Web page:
2011 Jun 11, 4:20pm
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Only a couple of years ago the demand for sheetrock was so extreme that we were importing "junk" sheetrock from China, with well-known problems. Now the demand for sheetrock is so low that the entire company town of Empire, Nevada, is closing down.
USG, known for its Sheetrock-brand products, has posted losses of about $1.5 billion over the past three years. The red ink is a result of "weak market conditions and extraordinarily low shipping volumes," former chief executive William C. Foote told investors in October. Beneath the jargon is a simpler story: What Empire makes is not in high demand anymore. The housing construction slump has continued too long for the plant to hold on. By the end of 2010, wallboard sales had dropped more than 50 percent since 2006, when the industry peaked and USG had $297 million in profits.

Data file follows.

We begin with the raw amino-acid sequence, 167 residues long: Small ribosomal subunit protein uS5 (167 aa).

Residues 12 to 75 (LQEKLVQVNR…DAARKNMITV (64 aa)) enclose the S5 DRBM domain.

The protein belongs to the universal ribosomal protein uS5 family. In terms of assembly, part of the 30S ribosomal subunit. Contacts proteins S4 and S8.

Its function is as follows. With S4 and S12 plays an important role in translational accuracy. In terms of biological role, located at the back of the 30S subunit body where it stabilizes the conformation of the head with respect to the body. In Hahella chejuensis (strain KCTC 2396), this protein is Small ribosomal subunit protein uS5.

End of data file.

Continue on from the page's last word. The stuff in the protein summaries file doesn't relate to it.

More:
Yet somehow the materials cost to build doesn't decrease.
and every inch of the inside of all new homes is covered in it. the value of construction and quality of materials used over the past decades to build homes could not be any lower.
bow in honor when you walk past older craftsman style houses.
not only did prices go up but quality of construction went down. total value and worth caved over the last 20 years like never before. Not being able to grasp this fact is really what makes current buyers so ignorant IMO.
Construction quality is one reason why I didn't mind buying an older house. Sure I don't have walk-in closets and a bathroom the size of a bedroom but I know in another 30 years the house will still be standing. I can't say that about some of the new houses I looked at.
Yet somehow the materials cost to build doesnâ€™t decrease.
I have noticed this as well. Presumably demand for construction materials in China, etc is making up for the difference.